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Thursday, August 11, 2022
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GERS Trust Fund Still Evaporating

Despite decent market returns, the V.I. Government Employees Retirement System’s trust fund continues to shrink because GERS is forced to sell off its investments to make current pension payments, staff said at the GERS Governing Board’s regular monthly meeting Monday on St. Croix.

"We ended the month with about a billion in the trust fund," GERS investment officer Bruce Thomas told the board Monday. "We do plan to withdraw about $17.5 million in April," he said, itemizing which funds would be sold to generate cash.

While the return on investments "is continuing to rise,” Thomas said, showing charts of GERS’ financial trends. “Over time, net assets are in decline,” he said.

A 2011 federal audit warned that without immediate, sharp increases in employer and employee contributions, GERS would stop being able to pay full benefits in about 14 years. Early retirement incentives and layoffs have reduced the government payroll while increasing the number of pensioners, reducing the amount of time before GERS goes bankrupt.

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While some reforms were legislated in 2005, they were insufficient, were not implemented at the time, and have only been partly implemented since then. Meanwhile, John deJongh Jr. said in late January that a GERS task force put together by Government House will propose a comprehensive solution sometime in the upcoming months.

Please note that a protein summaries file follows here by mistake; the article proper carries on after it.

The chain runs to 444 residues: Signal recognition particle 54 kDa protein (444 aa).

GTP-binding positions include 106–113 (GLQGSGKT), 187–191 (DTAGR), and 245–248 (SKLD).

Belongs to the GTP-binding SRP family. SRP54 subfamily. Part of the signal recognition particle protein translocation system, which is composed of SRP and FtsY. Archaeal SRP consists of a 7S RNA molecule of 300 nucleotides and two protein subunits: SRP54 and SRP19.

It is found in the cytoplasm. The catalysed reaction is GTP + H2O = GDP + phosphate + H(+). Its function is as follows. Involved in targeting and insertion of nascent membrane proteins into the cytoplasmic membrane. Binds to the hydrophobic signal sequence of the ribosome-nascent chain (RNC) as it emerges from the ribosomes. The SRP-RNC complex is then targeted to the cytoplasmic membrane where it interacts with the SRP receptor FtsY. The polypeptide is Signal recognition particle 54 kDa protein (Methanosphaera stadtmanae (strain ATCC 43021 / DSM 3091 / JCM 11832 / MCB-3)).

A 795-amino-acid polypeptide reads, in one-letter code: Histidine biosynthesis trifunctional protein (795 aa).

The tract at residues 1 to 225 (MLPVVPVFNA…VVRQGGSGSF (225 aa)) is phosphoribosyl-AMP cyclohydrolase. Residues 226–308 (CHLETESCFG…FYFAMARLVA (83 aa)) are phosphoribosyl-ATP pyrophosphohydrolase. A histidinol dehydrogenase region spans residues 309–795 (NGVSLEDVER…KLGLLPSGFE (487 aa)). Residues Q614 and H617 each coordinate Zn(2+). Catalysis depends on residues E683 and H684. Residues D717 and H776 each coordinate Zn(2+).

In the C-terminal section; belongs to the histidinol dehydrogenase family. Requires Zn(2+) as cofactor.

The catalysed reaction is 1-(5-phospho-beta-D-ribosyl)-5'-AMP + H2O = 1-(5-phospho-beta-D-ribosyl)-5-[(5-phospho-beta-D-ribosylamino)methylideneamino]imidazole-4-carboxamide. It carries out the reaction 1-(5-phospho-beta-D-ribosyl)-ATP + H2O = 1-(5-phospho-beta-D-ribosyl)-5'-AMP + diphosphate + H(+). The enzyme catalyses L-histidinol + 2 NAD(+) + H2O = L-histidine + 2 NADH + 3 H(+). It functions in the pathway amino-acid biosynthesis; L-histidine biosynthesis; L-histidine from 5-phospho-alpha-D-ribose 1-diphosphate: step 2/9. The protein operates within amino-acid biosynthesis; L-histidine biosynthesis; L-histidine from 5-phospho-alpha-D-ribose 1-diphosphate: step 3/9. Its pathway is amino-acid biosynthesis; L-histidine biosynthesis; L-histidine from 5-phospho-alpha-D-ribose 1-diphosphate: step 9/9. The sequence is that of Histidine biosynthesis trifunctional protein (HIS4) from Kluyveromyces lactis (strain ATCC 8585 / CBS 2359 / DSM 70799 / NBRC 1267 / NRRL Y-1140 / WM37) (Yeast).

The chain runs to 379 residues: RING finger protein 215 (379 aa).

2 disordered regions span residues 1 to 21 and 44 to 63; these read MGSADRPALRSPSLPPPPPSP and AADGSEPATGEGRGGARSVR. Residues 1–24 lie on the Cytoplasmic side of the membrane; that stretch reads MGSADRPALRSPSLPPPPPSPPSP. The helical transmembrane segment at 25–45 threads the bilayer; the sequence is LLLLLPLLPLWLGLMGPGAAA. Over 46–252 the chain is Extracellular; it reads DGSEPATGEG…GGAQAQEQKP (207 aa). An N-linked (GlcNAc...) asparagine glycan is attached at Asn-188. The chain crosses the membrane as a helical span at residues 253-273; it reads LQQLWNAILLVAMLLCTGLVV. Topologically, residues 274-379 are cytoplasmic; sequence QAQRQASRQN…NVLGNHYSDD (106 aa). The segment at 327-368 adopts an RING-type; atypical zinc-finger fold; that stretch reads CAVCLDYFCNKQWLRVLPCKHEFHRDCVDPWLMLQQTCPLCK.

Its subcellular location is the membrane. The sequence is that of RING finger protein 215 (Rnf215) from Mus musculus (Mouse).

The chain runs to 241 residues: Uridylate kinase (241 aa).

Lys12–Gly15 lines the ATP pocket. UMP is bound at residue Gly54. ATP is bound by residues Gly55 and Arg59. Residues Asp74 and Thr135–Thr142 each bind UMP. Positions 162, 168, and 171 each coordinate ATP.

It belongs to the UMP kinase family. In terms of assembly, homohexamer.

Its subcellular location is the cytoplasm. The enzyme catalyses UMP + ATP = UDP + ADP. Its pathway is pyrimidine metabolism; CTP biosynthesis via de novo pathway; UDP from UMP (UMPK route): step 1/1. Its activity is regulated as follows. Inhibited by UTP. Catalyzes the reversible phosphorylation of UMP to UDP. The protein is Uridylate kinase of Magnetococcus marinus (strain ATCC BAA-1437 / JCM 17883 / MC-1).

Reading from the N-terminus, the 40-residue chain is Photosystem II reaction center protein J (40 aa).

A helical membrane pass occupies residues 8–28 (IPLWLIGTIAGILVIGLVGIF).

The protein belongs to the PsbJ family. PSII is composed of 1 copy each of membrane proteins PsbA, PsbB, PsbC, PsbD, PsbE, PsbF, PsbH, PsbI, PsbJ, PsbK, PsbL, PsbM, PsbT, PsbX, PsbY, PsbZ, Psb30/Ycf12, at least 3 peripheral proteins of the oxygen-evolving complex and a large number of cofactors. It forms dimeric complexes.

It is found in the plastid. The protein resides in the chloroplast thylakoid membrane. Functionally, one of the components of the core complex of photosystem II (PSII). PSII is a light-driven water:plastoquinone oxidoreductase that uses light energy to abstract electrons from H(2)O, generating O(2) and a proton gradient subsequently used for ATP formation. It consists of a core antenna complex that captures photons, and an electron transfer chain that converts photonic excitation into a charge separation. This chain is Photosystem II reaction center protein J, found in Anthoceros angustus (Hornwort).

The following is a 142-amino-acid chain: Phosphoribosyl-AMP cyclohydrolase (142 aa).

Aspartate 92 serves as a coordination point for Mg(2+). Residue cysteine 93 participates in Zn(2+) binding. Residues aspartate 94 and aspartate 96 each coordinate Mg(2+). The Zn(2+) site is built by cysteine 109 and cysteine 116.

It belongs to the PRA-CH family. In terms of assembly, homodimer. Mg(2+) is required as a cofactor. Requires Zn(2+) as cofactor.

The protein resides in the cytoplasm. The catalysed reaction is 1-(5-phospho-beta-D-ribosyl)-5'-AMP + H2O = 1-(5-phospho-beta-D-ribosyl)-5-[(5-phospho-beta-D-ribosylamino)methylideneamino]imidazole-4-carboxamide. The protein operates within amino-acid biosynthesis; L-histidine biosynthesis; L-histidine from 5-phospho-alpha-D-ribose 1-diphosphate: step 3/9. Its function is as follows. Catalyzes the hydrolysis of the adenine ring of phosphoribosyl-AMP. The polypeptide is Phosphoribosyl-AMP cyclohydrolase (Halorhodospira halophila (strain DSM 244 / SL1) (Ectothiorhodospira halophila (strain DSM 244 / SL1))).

Direct deposit of some retirees’ pension checks were delayed by as much as one day this month, due to a glitch with one of the banks involved, GERS Administrator Austin Nibbs told the board. As he has previously, Nibbs said GERS made payments to the banks and provided them with the list of recipients in advance of the banks’ deadline, emphasizing GERS "followed all required protocol," as he recapped what payments were made when.

Asked what caused the problem, Nibbs said he did not want to cast blame on any of the parties because they all needed to work together going forward, and that the situation was resolved. Pressed for an explanation, Nibbs reiterated that GERS had made the payments in time.

"The problem was Banco (Popular) did not pick up the file in time for processing," Nibbs said, adding that both GERS and Banco Popular had put in procedures "to prevent it from happening again."

The board briefly discussed proposed changes to the employer and employee contributions to GERS for employees of the V.I. judiciary.

Board member Edgar Ross said he wanted time to go through the proposed changes more thoroughly before debating them in a board meeting and the topic was tabled until the next meeting.

The board took no actions. After regular business, the board went into executive session. The meeting was suspended for lack of a quorum and did not reconvene in open session to ratify any decisions made in executive session.